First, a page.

Heatstroke is another common and very serious reason your dog is salivating more than usual. Vomiting, diarrhea, heavy panting, and restlessness are also indications of heatstroke. If you notice these symptoms, you will need to act fast as heatstroke can cause your dog to collapse, gain brain damage, or even die. It can take anywhere between a couple of days to a couple of weeks for your dog to fully recover from heatstroke, but when it is so easy to prevent, why allow it to occur in the first place? Some preventative measures include always providing your dog with easy access to water and shade, limiting exercise, and never locking your dog inside your car without ventilation. If your dog enjoys sunbathing too much, you will need to either force him into the shade or pour water on him occasionally to lower his body temperature. 

If your dog drools excessively, it is always a good idea to take it to the vet for a thorough checkup.

yhelfman/Shutterstock.com

Stomach issues

Another cause of excessive dribble is stomach issues. Your dog may experience some motion sickness while traveling in a car. This isn’t a serious problem as it should cease once the car stops, but if you find it bothersome, you can consult your veterinarian for some motion sickness medication. However, in more serious situations, sickness may be caused by ingesting something poisonous such as a plant or chemical, or swallowing a sock or toy. Poisonous plants include tulips, chrysanthemums, and azaleas, so I recommend against having these in your garden. Certain species of frogs, spiders, and scorpions are also poisonous to dogs, so if these are common where you live, beware. In this scenario, you will need to immediately get your pet medical attention as this can be fatal. Other symptoms to look out for are shaking and vomiting.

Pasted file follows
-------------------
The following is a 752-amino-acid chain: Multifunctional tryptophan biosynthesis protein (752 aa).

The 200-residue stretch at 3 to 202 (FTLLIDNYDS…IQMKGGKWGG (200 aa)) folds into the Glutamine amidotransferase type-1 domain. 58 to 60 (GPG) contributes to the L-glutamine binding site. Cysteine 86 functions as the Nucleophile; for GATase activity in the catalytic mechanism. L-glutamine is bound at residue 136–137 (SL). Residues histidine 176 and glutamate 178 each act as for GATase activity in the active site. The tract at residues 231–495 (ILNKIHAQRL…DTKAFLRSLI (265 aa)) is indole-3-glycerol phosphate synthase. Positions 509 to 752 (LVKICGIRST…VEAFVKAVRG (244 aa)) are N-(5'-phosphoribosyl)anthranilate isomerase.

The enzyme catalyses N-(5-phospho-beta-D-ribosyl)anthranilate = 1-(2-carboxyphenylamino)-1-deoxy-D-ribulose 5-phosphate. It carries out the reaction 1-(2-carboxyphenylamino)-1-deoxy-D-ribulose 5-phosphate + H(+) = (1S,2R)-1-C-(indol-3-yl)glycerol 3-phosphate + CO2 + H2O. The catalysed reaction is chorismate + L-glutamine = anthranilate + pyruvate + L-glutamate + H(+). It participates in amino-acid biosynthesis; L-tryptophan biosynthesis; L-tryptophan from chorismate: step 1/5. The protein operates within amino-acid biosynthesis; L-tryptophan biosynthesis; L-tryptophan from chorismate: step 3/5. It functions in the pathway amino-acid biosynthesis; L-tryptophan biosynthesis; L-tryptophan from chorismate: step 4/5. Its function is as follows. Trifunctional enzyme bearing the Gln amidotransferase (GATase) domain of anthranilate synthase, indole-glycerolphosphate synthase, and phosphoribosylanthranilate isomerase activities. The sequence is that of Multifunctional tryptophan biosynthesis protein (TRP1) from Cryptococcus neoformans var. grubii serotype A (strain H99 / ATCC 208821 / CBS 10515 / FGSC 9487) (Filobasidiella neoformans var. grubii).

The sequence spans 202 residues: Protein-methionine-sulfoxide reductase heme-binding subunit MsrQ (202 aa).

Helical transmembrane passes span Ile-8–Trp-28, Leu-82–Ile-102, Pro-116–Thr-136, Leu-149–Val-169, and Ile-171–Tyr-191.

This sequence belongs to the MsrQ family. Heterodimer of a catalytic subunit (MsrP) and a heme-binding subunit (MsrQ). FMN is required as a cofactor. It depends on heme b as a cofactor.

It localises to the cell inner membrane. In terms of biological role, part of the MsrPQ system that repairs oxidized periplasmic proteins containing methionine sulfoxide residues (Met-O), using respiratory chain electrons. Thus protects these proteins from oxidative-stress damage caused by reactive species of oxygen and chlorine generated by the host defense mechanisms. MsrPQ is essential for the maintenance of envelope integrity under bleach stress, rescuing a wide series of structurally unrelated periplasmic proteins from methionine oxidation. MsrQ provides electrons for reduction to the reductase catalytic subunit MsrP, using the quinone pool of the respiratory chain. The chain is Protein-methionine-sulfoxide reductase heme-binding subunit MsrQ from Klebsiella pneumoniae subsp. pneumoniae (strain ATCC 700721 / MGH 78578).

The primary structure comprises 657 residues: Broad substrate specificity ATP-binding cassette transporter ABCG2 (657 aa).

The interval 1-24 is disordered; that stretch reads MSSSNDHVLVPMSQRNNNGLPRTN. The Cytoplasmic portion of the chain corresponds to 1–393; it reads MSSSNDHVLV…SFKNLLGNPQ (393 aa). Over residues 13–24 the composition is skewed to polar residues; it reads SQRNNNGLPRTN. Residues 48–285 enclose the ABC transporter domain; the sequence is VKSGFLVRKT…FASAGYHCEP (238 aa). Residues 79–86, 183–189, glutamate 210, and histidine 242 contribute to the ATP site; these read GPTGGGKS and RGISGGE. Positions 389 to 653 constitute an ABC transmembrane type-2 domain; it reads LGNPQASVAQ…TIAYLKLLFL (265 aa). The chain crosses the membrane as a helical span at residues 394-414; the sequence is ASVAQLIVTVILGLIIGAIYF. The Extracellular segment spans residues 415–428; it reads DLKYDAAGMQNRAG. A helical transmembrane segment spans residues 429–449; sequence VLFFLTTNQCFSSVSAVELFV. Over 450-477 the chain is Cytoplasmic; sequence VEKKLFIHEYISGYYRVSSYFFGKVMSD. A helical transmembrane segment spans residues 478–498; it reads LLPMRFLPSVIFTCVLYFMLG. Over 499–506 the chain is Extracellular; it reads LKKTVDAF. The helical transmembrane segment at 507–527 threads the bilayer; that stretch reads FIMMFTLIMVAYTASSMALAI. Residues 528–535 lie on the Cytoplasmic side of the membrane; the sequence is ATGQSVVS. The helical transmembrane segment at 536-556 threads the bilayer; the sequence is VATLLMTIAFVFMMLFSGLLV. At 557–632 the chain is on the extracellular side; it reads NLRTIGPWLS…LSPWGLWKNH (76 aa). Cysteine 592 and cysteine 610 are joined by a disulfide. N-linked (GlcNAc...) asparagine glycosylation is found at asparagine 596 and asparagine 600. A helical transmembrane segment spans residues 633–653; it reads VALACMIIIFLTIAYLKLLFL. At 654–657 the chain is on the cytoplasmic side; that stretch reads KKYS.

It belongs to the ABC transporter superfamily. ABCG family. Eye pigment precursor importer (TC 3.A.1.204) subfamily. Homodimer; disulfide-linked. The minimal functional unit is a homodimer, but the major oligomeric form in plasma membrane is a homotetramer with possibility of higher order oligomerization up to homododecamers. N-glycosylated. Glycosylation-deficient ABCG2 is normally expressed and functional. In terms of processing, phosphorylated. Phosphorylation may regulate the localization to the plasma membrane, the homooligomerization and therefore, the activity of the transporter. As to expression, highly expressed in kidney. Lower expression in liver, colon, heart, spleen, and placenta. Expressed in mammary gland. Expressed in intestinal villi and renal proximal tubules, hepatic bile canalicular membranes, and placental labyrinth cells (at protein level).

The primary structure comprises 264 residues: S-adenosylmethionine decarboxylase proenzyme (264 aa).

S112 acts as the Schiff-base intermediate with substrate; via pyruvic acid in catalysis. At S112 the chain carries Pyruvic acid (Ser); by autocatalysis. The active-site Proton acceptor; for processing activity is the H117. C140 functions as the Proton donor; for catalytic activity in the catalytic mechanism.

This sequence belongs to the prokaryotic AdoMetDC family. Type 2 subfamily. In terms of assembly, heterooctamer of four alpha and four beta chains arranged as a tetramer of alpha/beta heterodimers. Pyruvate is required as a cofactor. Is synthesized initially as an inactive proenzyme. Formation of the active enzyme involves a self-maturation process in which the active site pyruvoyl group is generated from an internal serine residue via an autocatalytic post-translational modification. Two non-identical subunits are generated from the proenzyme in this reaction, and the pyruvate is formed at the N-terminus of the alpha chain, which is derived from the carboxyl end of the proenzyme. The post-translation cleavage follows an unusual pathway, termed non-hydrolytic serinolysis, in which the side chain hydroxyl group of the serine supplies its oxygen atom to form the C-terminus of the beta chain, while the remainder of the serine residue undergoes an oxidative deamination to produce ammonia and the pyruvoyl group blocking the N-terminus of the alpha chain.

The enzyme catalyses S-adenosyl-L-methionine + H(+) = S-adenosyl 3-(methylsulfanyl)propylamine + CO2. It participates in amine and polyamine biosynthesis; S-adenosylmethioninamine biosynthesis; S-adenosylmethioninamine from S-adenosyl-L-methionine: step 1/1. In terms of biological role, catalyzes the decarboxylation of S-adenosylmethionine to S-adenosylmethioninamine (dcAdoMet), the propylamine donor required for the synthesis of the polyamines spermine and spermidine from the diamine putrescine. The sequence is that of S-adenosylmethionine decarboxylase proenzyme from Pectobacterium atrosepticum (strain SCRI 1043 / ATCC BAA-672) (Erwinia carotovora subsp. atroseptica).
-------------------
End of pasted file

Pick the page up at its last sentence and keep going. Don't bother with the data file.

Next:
Gastric dilatation and volvulus (GDV), more commonly known as bloat, is another stomach issue that may cause excessive drooling. This is when your dog’s stomach fills up with gas and may twist. This condition can be life-threatening so it is important to know the signs which include restlessness, a swollen abdomen, discomfort, retching, and rapid breathing. Bloat kills about 30% of dogs it affects, so be sure to know the signs to prevent your dog from adding to this statistic!

Kidney Disease

The final condition I am going to discuss is kidney disease. Kidney disease may cause extra saliva to be produced, as well as weight loss, excess urination, vomiting, pale gums, loss of appetite, and imbalance. A healthy and balanced diet is the key to preventing kidney failure, as it is with most organ diseases in dogs. High-quality protein with low sodium and phosphorus and omega 3 fatty acids are excellent additions to your dog’s diet. My general rule of thumb is the lesser amount of ingredients, the more beneficial it is.

Throat issue

If your dog is suffering from an issue with their throat or esophagus, this is also an explanation of why they are drooling more than usual. Something as small as one fragment lodged in your pet’s throat can cause problems, and can also damage nerves and tissues in the digestive tract. To prevent this avoid feeding your dog small bones, especially turkey and chicken bones. Issues with the respiratory tract, such as pharyngitis, can cause problems too. This is when the walls of your dog’s pharynx swell up and can cause breathing difficulties. It is also caused by damage from foreign objects. Always bring your dog to the vet if you are unsure about their behavior.

We all love our best friends and want them to live as long as possible. Some dogs drool quite a bit and some very little. Nobody knows your pet better than you do so keep an eye on your pet when you notice a little more drool than normal. More than often, your dog’s drooling is not something to be concerned about, but knowing when it is a problem may save your pet’s life.

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Why do dogs drool
Drooling English Mastiff out playing at the park.
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About the Author

Alan is a freelance writer and an avid traveler. He specializes in travel content. When he visits home he enjoys spending time with his family Rottie, Opie.